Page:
Childhood diseases (smallpox, measles, German measles, mumps, chickenpox)

Childhood diseases (smallpox, measles, German measles, mumps, chickenpox)

Last month, my niece, who lives with me in my parent’s house, contracted chickenpox. I panicked at the thought of catching this disease. Was I right to be afraid? Are persons with cystic fibrosis more likely to be affected by this type of virus than other people? Is it even more dangerous for people who have had a lung transplant? Are some childhood diseases (smallpox, measles, German measles, mumps, chickenpox) more threatening than others? What prevention measures do you recommend for persons with cystic fibrosis?

Most adults have already had chickenpox in childhood and those who have had it cannot get it a second time. However, you should be aware that shingles (herpes zoster) is caused by the same virus that invades the body in chickenpox, but it remains in the roots of nerve cells where it is contained by the immune system. When the immune system is low, the virus can travel along the nerve to the skin where it causes shingles.

The minority of adults who have never had chickenpox are at risk of contracting it when they come into contact with a person who carries the chickenpox or herpes zoster virus. Persons with cystic fibrosis are not more likely to contract the disease than other people because they have good immune systems. However, all adults (whether or not they have cystic fibrosis) who catch chickenpox usually have quite severe symptoms and may even get pneumonia from this virus. Cystic fibrosis patients with serious lung involvement risk being quite ill if they catch pneumonia through the chickenpox virus. People who have never had chickenpox and contract the virus after they have had a transplant are at risk of suffering even more from the disease because of immunosuppression. However, a chickenpox vaccine is now offered to all children. It might be appropriate for adults with cystic fibrosis who have never had chickenpox to be vaccinated before they receive a lung or liver transplant.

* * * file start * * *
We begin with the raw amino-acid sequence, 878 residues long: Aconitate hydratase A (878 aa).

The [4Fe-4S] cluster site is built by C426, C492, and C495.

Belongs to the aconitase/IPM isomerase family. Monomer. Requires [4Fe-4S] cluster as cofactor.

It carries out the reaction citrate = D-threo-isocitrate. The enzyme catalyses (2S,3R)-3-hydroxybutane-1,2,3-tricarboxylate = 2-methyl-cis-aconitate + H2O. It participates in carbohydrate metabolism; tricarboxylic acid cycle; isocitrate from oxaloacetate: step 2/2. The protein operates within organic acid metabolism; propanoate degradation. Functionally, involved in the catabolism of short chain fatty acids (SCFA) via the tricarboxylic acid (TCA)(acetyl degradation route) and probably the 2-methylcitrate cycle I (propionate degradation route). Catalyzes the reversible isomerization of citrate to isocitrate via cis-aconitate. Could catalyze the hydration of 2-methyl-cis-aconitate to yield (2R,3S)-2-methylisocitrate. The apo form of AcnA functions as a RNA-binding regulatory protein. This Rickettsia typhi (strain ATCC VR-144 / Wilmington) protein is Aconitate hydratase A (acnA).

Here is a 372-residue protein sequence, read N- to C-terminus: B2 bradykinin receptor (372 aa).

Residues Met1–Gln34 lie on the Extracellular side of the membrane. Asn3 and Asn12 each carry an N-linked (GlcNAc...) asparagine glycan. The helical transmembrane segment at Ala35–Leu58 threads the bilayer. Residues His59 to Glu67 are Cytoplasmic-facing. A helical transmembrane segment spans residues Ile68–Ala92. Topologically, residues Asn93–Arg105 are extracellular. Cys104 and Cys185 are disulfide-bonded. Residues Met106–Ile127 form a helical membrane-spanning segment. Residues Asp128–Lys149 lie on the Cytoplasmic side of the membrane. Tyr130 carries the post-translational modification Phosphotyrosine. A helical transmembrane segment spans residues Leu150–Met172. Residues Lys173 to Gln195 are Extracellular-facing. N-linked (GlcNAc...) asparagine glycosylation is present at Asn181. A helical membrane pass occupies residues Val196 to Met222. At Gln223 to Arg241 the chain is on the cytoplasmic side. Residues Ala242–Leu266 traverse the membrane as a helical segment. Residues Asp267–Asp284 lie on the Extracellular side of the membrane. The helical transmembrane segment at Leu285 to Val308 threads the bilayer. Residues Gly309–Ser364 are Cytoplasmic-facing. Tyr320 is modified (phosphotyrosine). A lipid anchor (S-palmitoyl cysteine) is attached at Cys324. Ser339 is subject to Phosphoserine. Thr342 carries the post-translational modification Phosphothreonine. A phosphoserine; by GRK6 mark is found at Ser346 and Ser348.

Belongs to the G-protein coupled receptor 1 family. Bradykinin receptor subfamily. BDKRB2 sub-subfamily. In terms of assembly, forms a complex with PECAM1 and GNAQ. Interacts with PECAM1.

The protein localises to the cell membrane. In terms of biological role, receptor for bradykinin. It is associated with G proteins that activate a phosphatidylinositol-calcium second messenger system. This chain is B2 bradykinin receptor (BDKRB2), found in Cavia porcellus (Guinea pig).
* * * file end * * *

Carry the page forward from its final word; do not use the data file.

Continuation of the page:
As for the other viral infections mentioned in your question, smallpox has been officially eradicated from the planet, so this vaccination is no longer necessary and is not offered any more. Safe and effective vaccinations against measles, German measles and mumps are part of the immunization schedules for children in Quebec. A single vaccine covers all three diseases; it is given in two doses and children receive the first dose when they are one year old.

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